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|Craftsman||:||Stewart Coffin (1st, 4th & 5th)|
Mark McCallum (2nd & 3rd)
Bart Buie (6th, 7th & 8th)
|Material||:||Honduran Rosewood (2nd & 3rd)|
Bloodwood, Rosewood, Holly, Satinwood (6th)
Tulipwood (7th & 8th)
Imagine taking a nest of twelve triangular sticks (See the Broken Sticks puzzle for an example of what the nest looks like) and splitting each stick longitudinally. This produces a symmetrical arrangement of twenty-four sticks with 30-60-90° cross-section.
These resulting sticks can then be assembled in fours (with four sticks radiating out from each of the six square dimples) to make the basic Scorpius puzzle. Its external appearance is identical to the Scrambled Scorpius. The Scrambled Scorpius is a variation where the four sticks are joined in different ways. Not counting side-by-side pairs, there are ten such ways of joining four sticks. Of these, one is symmetrical, two are impossible to assemble and one does not permit any solutions. The remaining six pieces assemble only one way with a single sliding axis making a very difficult and interesting puzzle.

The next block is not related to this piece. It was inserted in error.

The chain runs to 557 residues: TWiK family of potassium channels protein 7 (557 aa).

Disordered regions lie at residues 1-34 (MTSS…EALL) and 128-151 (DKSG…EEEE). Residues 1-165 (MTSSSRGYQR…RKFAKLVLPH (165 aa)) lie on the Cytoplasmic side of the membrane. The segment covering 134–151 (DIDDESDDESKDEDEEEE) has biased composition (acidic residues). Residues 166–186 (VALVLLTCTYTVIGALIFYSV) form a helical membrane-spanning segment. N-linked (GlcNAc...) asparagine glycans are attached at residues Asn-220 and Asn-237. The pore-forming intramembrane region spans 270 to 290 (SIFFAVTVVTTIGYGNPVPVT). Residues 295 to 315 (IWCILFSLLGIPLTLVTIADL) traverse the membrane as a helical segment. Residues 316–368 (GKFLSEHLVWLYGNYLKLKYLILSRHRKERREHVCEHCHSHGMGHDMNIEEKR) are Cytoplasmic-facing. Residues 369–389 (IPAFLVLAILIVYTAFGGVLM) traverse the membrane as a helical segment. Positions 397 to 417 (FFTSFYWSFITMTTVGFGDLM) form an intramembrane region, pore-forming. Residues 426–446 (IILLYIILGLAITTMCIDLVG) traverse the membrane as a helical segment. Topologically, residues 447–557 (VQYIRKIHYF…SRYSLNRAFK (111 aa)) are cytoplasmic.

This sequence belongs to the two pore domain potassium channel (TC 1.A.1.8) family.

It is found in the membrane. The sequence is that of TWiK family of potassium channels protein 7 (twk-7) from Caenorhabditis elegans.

Stewart made 200 from 1978 to 1987. Number 23 in his numbering system. U.S. Design Patent 230288, 1974.
The four-woods version (4th & 5th photographs) is number 164 in his numbering system. His also made six-wood versions numbered 164A (one wood for each piece) and 164B (woods symmetrically arranged).
|More information in The Puzzling World of Polyhedral Dissections|